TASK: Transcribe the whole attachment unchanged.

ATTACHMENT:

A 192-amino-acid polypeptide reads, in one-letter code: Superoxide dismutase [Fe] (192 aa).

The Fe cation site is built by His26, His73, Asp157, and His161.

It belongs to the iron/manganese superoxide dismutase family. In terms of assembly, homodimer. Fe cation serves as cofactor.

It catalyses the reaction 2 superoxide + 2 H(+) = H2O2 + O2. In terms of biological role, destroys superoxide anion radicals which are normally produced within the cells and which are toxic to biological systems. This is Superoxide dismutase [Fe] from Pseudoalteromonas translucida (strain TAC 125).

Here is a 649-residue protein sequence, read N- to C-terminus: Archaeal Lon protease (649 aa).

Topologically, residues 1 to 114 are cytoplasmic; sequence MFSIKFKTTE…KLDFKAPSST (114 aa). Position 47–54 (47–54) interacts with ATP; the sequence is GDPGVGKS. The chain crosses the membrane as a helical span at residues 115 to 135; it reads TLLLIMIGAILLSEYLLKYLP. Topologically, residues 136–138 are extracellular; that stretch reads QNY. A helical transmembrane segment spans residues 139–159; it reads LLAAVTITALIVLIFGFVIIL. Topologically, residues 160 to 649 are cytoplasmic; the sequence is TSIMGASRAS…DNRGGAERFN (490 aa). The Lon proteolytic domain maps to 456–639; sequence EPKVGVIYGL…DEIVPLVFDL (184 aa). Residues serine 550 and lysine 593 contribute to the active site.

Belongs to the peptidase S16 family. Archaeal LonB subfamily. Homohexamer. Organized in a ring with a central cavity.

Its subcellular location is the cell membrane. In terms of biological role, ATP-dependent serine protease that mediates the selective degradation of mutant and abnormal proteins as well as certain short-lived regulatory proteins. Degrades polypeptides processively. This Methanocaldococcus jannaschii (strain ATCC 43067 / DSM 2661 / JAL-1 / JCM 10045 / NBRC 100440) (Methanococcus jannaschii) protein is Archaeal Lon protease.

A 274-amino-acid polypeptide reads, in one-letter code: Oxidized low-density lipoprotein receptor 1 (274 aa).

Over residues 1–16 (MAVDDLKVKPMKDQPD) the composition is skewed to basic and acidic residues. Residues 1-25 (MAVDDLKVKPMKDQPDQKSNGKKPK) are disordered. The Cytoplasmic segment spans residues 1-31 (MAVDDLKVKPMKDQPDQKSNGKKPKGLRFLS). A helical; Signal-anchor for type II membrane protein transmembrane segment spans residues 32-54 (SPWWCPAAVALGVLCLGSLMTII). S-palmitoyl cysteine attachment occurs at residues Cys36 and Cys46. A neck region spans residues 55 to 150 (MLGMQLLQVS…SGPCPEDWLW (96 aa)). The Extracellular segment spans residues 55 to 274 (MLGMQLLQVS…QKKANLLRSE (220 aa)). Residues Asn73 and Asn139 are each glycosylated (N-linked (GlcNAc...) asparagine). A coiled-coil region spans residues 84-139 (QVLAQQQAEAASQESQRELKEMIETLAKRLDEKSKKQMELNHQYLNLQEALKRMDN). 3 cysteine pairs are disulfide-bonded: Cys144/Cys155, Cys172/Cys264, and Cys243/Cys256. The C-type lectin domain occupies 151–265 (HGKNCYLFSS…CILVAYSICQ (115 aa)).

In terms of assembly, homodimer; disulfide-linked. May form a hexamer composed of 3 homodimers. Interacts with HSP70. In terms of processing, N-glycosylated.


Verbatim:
A 192-amino-acid polypeptide reads, in one-letter code: Superoxide dismutase [Fe] (192 aa).

The Fe cation site is built by His26, His73, Asp157, and His161.

It belongs to the iron/manganese superoxide dismutase family. In terms of assembly, homodimer. Fe cation serves as cofactor.

It catalyses the reaction 2 superoxide + 2 H(+) = H2O2 + O2. In terms of biological role, destroys superoxide anion radicals which are normally produced within the cells and which are toxic to biological systems. This is Superoxide dismutase [Fe] from Pseudoalteromonas translucida (strain TAC 125).

Here is a 649-residue protein sequence, read N- to C-terminus: Archaeal Lon protease (649 aa).

Topologically, residues 1 to 114 are cytoplasmic; sequence MFSIKFKTTE…KLDFKAPSST (114 aa). Position 47–54 (47–54) interacts with ATP; the sequence is GDPGVGKS. The chain crosses the membrane as a helical span at residues 115 to 135; it reads TLLLIMIGAILLSEYLLKYLP. Topologically, residues 136–138 are extracellular; that stretch reads QNY. A helical transmembrane segment spans residues 139–159; it reads LLAAVTITALIVLIFGFVIIL. Topologically, residues 160 to 649 are cytoplasmic; the sequence is TSIMGASRAS…DNRGGAERFN (490 aa). The Lon proteolytic domain maps to 456–639; sequence EPKVGVIYGL…DEIVPLVFDL (184 aa). Residues serine 550 and lysine 593 contribute to the active site.

Belongs to the peptidase S16 family. Archaeal LonB subfamily. Homohexamer. Organized in a ring with a central cavity.

Its subcellular location is the cell membrane. In terms of biological role, ATP-dependent serine protease that mediates the selective degradation of mutant and abnormal proteins as well as certain short-lived regulatory proteins. Degrades polypeptides processively. This Methanocaldococcus jannaschii (strain ATCC 43067 / DSM 2661 / JAL-1 / JCM 10045 / NBRC 100440) (Methanococcus jannaschii) protein is Archaeal Lon protease.

A 274-amino-acid polypeptide reads, in one-letter code: Oxidized low-density lipoprotein receptor 1 (274 aa).

Over residues 1–16 (MAVDDLKVKPMKDQPD) the composition is skewed to basic and acidic residues. Residues 1-25 (MAVDDLKVKPMKDQPDQKSNGKKPK) are disordered. The Cytoplasmic segment spans residues 1-31 (MAVDDLKVKPMKDQPDQKSNGKKPKGLRFLS). A helical; Signal-anchor for type II membrane protein transmembrane segment spans residues 32-54 (SPWWCPAAVALGVLCLGSLMTII). S-palmitoyl cysteine attachment occurs at residues Cys36 and Cys46. A neck region spans residues 55 to 150 (MLGMQLLQVS…SGPCPEDWLW (96 aa)). The Extracellular segment spans residues 55 to 274 (MLGMQLLQVS…QKKANLLRSE (220 aa)). Residues Asn73 and Asn139 are each glycosylated (N-linked (GlcNAc...) asparagine). A coiled-coil region spans residues 84-139 (QVLAQQQAEAASQESQRELKEMIETLAKRLDEKSKKQMELNHQYLNLQEALKRMDN). 3 cysteine pairs are disulfide-bonded: Cys144/Cys155, Cys172/Cys264, and Cys243/Cys256. The C-type lectin domain occupies 151–265 (HGKNCYLFSS…CILVAYSICQ (115 aa)).

In terms of assembly, homodimer; disulfide-linked. May form a hexamer composed of 3 homodimers. Interacts with HSP70. In terms of processing, N-glycosylated.